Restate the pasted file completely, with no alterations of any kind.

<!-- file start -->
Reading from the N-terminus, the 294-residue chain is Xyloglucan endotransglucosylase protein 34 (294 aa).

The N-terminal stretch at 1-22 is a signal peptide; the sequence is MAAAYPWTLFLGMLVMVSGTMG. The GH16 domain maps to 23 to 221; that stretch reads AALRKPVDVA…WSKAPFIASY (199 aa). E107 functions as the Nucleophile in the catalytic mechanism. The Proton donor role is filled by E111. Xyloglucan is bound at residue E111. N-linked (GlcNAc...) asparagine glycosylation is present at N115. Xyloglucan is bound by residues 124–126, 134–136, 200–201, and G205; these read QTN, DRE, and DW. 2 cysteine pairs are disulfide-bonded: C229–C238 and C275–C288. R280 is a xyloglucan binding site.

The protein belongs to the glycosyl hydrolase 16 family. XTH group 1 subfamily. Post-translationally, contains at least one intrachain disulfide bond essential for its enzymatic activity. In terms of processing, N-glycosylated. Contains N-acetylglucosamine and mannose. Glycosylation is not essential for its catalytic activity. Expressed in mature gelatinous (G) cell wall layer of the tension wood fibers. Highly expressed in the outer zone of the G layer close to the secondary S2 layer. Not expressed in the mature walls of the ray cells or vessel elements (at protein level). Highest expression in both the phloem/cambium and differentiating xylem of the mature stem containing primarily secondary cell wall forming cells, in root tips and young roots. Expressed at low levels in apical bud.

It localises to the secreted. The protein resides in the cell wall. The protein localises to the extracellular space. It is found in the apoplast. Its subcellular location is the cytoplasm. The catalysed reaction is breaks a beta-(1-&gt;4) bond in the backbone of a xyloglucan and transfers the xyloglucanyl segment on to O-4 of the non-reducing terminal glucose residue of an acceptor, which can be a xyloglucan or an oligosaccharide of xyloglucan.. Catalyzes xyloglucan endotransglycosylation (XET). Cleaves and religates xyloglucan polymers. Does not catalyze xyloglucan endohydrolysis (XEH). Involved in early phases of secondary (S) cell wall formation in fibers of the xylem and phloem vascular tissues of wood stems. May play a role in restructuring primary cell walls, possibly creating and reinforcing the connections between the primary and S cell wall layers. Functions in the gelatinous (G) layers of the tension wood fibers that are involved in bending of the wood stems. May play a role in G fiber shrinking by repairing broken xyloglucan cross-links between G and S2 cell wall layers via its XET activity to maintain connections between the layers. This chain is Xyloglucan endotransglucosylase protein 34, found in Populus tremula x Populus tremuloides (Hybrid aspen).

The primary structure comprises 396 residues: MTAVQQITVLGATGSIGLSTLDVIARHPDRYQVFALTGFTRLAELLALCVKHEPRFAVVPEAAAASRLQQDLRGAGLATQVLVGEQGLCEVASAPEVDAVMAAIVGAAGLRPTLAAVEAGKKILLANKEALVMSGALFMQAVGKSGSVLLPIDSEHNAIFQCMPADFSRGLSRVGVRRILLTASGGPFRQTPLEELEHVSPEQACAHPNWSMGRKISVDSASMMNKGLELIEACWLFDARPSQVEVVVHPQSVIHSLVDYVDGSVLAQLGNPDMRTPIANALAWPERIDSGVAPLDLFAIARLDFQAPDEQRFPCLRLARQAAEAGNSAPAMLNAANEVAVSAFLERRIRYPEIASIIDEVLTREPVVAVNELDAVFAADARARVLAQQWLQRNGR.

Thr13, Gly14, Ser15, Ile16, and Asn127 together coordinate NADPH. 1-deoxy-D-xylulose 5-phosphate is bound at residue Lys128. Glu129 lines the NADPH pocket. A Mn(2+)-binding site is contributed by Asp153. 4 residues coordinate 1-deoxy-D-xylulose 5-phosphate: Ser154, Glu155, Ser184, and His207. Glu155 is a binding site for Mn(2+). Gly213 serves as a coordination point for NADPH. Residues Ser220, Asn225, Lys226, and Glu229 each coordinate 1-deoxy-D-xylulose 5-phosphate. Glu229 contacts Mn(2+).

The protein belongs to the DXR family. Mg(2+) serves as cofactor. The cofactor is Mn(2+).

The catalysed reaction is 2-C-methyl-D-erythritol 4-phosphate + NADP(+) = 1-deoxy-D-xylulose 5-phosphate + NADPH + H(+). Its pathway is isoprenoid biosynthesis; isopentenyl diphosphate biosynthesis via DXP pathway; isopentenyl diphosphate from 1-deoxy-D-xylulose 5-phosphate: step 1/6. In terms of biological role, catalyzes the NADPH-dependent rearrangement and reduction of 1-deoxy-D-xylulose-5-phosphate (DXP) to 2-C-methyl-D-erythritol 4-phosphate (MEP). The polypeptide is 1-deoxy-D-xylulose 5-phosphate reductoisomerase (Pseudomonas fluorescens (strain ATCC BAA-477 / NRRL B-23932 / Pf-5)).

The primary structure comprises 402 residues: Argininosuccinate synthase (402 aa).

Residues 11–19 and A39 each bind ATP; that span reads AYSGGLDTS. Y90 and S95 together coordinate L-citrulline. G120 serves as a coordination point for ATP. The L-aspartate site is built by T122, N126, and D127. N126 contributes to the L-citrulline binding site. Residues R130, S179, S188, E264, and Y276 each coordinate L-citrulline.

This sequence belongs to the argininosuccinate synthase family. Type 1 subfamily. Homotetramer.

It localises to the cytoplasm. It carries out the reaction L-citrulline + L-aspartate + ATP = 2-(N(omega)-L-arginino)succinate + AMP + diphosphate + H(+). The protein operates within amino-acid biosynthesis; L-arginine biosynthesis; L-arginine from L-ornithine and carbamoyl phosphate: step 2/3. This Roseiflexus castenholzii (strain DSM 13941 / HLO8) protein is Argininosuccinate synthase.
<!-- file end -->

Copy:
Reading from the N-terminus, the 294-residue chain is Xyloglucan endotransglucosylase protein 34 (294 aa).

The N-terminal stretch at 1-22 is a signal peptide; the sequence is MAAAYPWTLFLGMLVMVSGTMG. The GH16 domain maps to 23 to 221; that stretch reads AALRKPVDVA…WSKAPFIASY (199 aa). E107 functions as the Nucleophile in the catalytic mechanism. The Proton donor role is filled by E111. Xyloglucan is bound at residue E111. N-linked (GlcNAc...) asparagine glycosylation is present at N115. Xyloglucan is bound by residues 124–126, 134–136, 200–201, and G205; these read QTN, DRE, and DW. 2 cysteine pairs are disulfide-bonded: C229–C238 and C275–C288. R280 is a xyloglucan binding site.

The protein belongs to the glycosyl hydrolase 16 family. XTH group 1 subfamily. Post-translationally, contains at least one intrachain disulfide bond essential for its enzymatic activity. In terms of processing, N-glycosylated. Contains N-acetylglucosamine and mannose. Glycosylation is not essential for its catalytic activity. Expressed in mature gelatinous (G) cell wall layer of the tension wood fibers. Highly expressed in the outer zone of the G layer close to the secondary S2 layer. Not expressed in the mature walls of the ray cells or vessel elements (at protein level). Highest expression in both the phloem/cambium and differentiating xylem of the mature stem containing primarily secondary cell wall forming cells, in root tips and young roots. Expressed at low levels in apical bud.

It localises to the secreted. The protein resides in the cell wall. The protein localises to the extracellular space. It is found in the apoplast. Its subcellular location is the cytoplasm. The catalysed reaction is breaks a beta-(1-&gt;4) bond in the backbone of a xyloglucan and transfers the xyloglucanyl segment on to O-4 of the non-reducing terminal glucose residue of an acceptor, which can be a xyloglucan or an oligosaccharide of xyloglucan.. Catalyzes xyloglucan endotransglycosylation (XET). Cleaves and religates xyloglucan polymers. Does not catalyze xyloglucan endohydrolysis (XEH). Involved in early phases of secondary (S) cell wall formation in fibers of the xylem and phloem vascular tissues of wood stems. May play a role in restructuring primary cell walls, possibly creating and reinforcing the connections between the primary and S cell wall layers. Functions in the gelatinous (G) layers of the tension wood fibers that are involved in bending of the wood stems. May play a role in G fiber shrinking by repairing broken xyloglucan cross-links between G and S2 cell wall layers via its XET activity to maintain connections between the layers. This chain is Xyloglucan endotransglucosylase protein 34, found in Populus tremula x Populus tremuloides (Hybrid aspen).

The primary structure comprises 396 residues: MTAVQQITVLGATGSIGLSTLDVIARHPDRYQVFALTGFTRLAELLALCVKHEPRFAVVPEAAAASRLQQDLRGAGLATQVLVGEQGLCEVASAPEVDAVMAAIVGAAGLRPTLAAVEAGKKILLANKEALVMSGALFMQAVGKSGSVLLPIDSEHNAIFQCMPADFSRGLSRVGVRRILLTASGGPFRQTPLEELEHVSPEQACAHPNWSMGRKISVDSASMMNKGLELIEACWLFDARPSQVEVVVHPQSVIHSLVDYVDGSVLAQLGNPDMRTPIANALAWPERIDSGVAPLDLFAIARLDFQAPDEQRFPCLRLARQAAEAGNSAPAMLNAANEVAVSAFLERRIRYPEIASIIDEVLTREPVVAVNELDAVFAADARARVLAQQWLQRNGR.

Thr13, Gly14, Ser15, Ile16, and Asn127 together coordinate NADPH. 1-deoxy-D-xylulose 5-phosphate is bound at residue Lys128. Glu129 lines the NADPH pocket. A Mn(2+)-binding site is contributed by Asp153. 4 residues coordinate 1-deoxy-D-xylulose 5-phosphate: Ser154, Glu155, Ser184, and His207. Glu155 is a binding site for Mn(2+). Gly213 serves as a coordination point for NADPH. Residues Ser220, Asn225, Lys226, and Glu229 each coordinate 1-deoxy-D-xylulose 5-phosphate. Glu229 contacts Mn(2+).

The protein belongs to the DXR family. Mg(2+) serves as cofactor. The cofactor is Mn(2+).

The catalysed reaction is 2-C-methyl-D-erythritol 4-phosphate + NADP(+) = 1-deoxy-D-xylulose 5-phosphate + NADPH + H(+). Its pathway is isoprenoid biosynthesis; isopentenyl diphosphate biosynthesis via DXP pathway; isopentenyl diphosphate from 1-deoxy-D-xylulose 5-phosphate: step 1/6. In terms of biological role, catalyzes the NADPH-dependent rearrangement and reduction of 1-deoxy-D-xylulose-5-phosphate (DXP) to 2-C-methyl-D-erythritol 4-phosphate (MEP). The polypeptide is 1-deoxy-D-xylulose 5-phosphate reductoisomerase (Pseudomonas fluorescens (strain ATCC BAA-477 / NRRL B-23932 / Pf-5)).

The primary structure comprises 402 residues: Argininosuccinate synthase (402 aa).

Residues 11–19 and A39 each bind ATP; that span reads AYSGGLDTS. Y90 and S95 together coordinate L-citrulline. G120 serves as a coordination point for ATP. The L-aspartate site is built by T122, N126, and D127. N126 contributes to the L-citrulline binding site. Residues R130, S179, S188, E264, and Y276 each coordinate L-citrulline.

This sequence belongs to the argininosuccinate synthase family. Type 1 subfamily. Homotetramer.

It localises to the cytoplasm. It carries out the reaction L-citrulline + L-aspartate + ATP = 2-(N(omega)-L-arginino)succinate + AMP + diphosphate + H(+). The protein operates within amino-acid biosynthesis; L-arginine biosynthesis; L-arginine from L-ornithine and carbamoyl phosphate: step 2/3. This Roseiflexus castenholzii (strain DSM 13941 / HLO8) protein is Argininosuccinate synthase.